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I have been reading through C++ Template Metaprogramming and doing the exercises contained therein and have come across a problem. The core of the problem can be seen with this small example:

    template <class A, class B>
    struct C;

    template <class A>
    struct C<A,A>
    {
      typedef some_type type;
    };

    template <class A, class B>
    struct C<A*,B>
    {
      typedef some_other_type type;
    };

    int main()
    {
      C<int*,int*> c;
    }

This fails to compile because c's type is ambiguous. The compiler can't tell which specialization it's suppose to instantiate, however, I know that in a case like this I want the first specialization to be called. The solution I've come up with so far is to rewrite it like this

    template <class A, class B>
    struct C;

    template <class A, class B>
    struct C<A*,B>
    {
      typedef typename boost::mpl::if_c<boost::is_same<A*,B>::value,
                                        some_type, some_other_type>::type type;
    };

The problem with this solution is that I actually have partial specializations for each of pointer, const, reference and array types, so I've had to add this check to each specialization individually.

My question is, then, is there some way to have the nice compact specializations of before and somehow tweak it so that the compiler instantiates the specialization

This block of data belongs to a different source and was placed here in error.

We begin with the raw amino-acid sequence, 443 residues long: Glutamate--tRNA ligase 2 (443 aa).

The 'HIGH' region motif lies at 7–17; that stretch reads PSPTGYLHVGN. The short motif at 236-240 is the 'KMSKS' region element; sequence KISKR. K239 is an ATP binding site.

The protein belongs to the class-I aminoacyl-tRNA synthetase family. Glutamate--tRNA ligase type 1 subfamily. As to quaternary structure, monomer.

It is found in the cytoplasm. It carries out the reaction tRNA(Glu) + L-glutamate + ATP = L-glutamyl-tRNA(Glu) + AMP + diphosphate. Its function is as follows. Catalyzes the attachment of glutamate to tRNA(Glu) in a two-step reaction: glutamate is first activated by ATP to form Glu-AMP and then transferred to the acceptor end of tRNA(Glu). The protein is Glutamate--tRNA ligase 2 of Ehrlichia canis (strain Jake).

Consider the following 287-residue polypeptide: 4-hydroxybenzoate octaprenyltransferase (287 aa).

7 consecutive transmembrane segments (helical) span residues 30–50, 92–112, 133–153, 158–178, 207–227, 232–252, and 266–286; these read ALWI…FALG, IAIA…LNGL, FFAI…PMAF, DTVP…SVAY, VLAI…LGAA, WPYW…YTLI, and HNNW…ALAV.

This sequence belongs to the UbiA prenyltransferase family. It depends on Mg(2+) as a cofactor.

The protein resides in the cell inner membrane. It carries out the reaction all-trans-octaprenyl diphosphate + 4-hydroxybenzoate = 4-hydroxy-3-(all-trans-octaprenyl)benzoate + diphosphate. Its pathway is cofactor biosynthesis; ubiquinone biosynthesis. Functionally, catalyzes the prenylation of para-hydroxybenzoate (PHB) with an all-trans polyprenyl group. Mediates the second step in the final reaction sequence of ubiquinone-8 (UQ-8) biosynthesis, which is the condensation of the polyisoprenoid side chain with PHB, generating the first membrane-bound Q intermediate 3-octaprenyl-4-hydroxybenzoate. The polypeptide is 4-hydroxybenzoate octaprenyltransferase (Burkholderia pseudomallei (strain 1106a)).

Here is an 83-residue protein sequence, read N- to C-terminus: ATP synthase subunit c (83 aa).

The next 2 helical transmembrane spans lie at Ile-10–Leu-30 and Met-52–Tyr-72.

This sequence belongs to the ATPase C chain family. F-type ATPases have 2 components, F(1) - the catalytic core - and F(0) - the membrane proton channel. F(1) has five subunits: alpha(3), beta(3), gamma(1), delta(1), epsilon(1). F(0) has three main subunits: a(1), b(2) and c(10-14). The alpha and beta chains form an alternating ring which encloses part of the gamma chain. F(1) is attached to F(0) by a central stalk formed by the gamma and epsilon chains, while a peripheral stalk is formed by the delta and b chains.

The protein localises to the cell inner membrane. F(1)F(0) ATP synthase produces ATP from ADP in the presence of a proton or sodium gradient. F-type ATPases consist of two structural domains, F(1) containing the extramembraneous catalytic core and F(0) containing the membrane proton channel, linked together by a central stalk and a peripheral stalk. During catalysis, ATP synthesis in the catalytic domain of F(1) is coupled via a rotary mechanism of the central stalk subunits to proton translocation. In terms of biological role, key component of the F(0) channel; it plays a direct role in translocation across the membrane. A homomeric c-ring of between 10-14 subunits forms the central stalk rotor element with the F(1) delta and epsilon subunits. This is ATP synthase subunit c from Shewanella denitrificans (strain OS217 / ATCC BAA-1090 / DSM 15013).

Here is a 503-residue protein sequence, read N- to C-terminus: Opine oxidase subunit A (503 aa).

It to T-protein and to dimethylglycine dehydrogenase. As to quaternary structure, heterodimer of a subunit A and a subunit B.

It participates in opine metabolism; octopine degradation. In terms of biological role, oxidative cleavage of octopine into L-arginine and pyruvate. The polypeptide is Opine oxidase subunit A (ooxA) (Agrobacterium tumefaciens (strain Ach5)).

template <class A>
     struct C<A,A>
     {
       typedef some_type type;
     };

instead of any of the other specializations in case of ambiguity?

For those interested the question I'm working on is Chapter 2 question 1.

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The first thing that comes to mind would be using SFINAE to disable the specializations you don't want when both arguments are the same. –  David Rodríguez - dribeas Oct 16 '12 at 3:37
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1 Answer 1

up vote 2 down vote accepted

You may add another parameter to your base template and use it to enable/disable your specialization. For example you may have:

template< class A, class B, class Enable = void >
struct C;
template< class A >
struct C<A, A, void> {...};
template< class A, class B >
struct C<A*, B, typename boost::disable_if<boost::is_same<A*, B> >::type> {...};

Now if you want to handle const pointer or any thing else you may extend your condition according to type traits(is_const, is_pointer, ...)!

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Taking your idea, I instead did template <class A, class B, bool are_same = boost::is_same<A,B>::value> class C;. Then, for every specialization I specified false for the third parameter except for the specialization template <class A> class C<A,A,true>{};. This seems to work and is less code. Are there any major differences between the methods I should know about? –  GuyGreer Oct 16 '12 at 13:06
    
Congratulation your code work completely, but is less general and only work as expected in base class!! Since if you expect a change in your template specialization, use this technique instead! –  BigBoss Oct 16 '12 at 13:57
    
After actually reading how disable_if and enable_if work I understand the difference now. boost::disable_if<true>::type does not exist at all and that's why that specialization doesn't get instantiated. I'll stick with my more specific solution in this case but I'll mark this as correct. –  GuyGreer Oct 16 '12 at 14:15
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